One source of complexity in identifying probable chunks by looking at sequence frequency was that the base-rates of the 7 possible atomic actions are not equal in StarCraft 2 play, and so some sequences might be frequent simply because their atomic components are more common. To address this, we considered base rates of the actions making up sequences. A sequence was considered a chunk if it is more common than the base rates of the action types in the sequence would suggest. That is, we asked whether sequences are occurring more often than they should "by chance”. We borrowed a procedure to address the problem of uneven base rates from the literature on machine learning and text mining [30]. We began by considering each of the 7 action types as one of 7 actions (“words”), and we found the corresponding frequency of each word within the game. We divide these counts by the total number of actions (we call this a) to get 7 marginal proportions (pAttack, pBuild, and so on), one for each action type. We will considered as the null distribution the case where the player picks a word at random a times to construct the text (or in our case, the set of actions that constitute that a specific StarCraft 2 game).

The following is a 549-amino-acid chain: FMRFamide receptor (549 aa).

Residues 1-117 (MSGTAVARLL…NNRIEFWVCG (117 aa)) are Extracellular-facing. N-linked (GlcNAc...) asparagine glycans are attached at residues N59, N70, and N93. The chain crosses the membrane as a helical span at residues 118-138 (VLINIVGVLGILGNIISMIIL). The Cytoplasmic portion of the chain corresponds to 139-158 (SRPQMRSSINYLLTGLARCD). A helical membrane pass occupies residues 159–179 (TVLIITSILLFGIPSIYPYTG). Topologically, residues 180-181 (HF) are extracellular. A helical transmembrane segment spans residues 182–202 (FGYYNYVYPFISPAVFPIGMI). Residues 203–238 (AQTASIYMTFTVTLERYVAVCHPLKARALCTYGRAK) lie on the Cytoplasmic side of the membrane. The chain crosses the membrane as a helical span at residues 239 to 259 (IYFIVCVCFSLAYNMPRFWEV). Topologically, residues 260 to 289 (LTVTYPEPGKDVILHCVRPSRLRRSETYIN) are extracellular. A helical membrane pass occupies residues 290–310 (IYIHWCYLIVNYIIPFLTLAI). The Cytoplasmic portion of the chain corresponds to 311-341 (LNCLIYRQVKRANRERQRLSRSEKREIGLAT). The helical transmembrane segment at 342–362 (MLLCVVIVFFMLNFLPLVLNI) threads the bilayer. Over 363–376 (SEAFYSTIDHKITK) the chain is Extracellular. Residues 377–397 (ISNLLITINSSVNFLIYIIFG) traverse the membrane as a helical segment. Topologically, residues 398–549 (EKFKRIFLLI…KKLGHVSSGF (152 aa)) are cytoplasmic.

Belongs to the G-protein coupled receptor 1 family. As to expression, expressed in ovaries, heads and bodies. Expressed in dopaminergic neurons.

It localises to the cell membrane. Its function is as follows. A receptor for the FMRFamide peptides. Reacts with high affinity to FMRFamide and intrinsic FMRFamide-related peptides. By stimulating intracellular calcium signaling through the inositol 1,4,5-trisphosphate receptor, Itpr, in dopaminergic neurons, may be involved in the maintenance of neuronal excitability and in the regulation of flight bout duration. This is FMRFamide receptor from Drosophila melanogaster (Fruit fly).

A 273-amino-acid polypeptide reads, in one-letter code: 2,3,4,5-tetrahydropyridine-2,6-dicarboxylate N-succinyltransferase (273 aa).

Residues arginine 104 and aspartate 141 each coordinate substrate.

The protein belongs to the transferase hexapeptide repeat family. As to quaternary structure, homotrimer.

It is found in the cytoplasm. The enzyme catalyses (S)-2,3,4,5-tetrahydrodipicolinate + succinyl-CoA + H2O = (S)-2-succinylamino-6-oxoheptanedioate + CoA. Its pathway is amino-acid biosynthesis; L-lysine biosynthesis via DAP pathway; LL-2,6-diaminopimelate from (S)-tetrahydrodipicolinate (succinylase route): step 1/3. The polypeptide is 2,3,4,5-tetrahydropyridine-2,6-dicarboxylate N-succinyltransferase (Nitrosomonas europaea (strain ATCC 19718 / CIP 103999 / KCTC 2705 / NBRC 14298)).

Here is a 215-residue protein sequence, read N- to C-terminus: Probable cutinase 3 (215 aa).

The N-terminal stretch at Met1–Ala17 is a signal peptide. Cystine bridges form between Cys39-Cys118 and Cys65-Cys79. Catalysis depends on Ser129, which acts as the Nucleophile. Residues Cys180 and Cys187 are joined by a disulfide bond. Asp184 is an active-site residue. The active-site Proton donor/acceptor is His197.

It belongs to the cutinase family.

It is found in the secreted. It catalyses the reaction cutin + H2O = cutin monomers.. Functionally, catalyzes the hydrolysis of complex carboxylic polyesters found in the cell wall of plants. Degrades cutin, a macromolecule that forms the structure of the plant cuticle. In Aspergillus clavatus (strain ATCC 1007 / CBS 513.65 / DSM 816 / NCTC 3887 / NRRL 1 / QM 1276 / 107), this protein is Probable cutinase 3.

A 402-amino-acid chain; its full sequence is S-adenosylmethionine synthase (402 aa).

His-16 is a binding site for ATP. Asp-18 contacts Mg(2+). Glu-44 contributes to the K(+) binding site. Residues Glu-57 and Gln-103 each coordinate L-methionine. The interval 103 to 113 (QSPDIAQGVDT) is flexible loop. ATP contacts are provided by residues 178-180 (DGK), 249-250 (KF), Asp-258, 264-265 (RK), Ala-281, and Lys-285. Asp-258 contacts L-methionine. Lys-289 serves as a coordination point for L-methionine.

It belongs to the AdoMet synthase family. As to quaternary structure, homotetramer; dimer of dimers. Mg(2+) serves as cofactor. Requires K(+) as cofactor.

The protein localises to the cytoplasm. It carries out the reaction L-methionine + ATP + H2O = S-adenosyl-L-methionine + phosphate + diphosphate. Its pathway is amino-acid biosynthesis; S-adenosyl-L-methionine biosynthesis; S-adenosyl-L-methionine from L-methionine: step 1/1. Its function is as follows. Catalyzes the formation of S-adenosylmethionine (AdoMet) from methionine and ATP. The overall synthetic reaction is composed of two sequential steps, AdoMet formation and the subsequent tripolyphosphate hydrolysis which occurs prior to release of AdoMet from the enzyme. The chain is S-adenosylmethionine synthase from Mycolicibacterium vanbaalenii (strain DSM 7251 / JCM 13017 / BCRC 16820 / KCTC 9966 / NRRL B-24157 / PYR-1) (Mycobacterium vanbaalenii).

We tested, for bigrams, trigrams, and four-grams, what the probability of attaining each n-gram K times is (under our base-rate corrected null distribution). To avoid excessive multiple testing, we limit ourselves to looking at a small selection that are motivated by the data itself. We use the technique of data splitting [30]: we develop a list of viable sequences to test from half of the data, and then test that list against the remaining half to ensure we don't bias the results.